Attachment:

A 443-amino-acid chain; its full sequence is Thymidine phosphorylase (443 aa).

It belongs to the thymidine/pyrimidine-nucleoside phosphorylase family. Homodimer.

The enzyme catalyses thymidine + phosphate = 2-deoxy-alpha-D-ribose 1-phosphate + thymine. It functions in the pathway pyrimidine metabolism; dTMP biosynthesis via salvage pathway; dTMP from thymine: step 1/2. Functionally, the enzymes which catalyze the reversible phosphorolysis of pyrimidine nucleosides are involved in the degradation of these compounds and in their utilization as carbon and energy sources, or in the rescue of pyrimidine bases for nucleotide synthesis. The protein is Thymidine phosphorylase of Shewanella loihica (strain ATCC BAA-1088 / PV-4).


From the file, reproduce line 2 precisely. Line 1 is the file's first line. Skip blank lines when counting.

It belongs to the thymidine/pyrimidine-nucleoside phosphorylase family. Homodimer.